African Americans Encounter Africans: Race and American Black Identity, 1865-1965

Wednesday, February 9, 2011
Programs for Teachers
Newberry Teachers' Consortium

Historians have documented the important cultural values that a wide variety of African peoples brought here as captives on slave ships.  Yet, scholars have focused less on how blacks in America have imagined and encountered Africans in the postbellum period.  Based on the wonderful new book by James Campbell, /Middle Passages/, and a variety of other secondary as well as primary sources, this seminar will explore how blacks in America connected to people on the continent of Africa to foster social, intellectual, and artistic movements as well as redefine their identities in terms of labor, class, and gender.  This seminar will ask what kinds of relationships resulted, how these encounters defied expectations or raised contradictions for the participants, and speculate on what influences these relations had on the larger contours of African American and American history.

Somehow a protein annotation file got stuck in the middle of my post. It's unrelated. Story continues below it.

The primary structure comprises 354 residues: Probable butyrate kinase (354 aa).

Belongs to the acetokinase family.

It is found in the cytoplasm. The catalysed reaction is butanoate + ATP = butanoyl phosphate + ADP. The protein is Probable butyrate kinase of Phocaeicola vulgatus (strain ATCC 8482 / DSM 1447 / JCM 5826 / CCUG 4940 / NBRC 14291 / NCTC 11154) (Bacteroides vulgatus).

Seminar led by Erik Gellman, Roosevelt University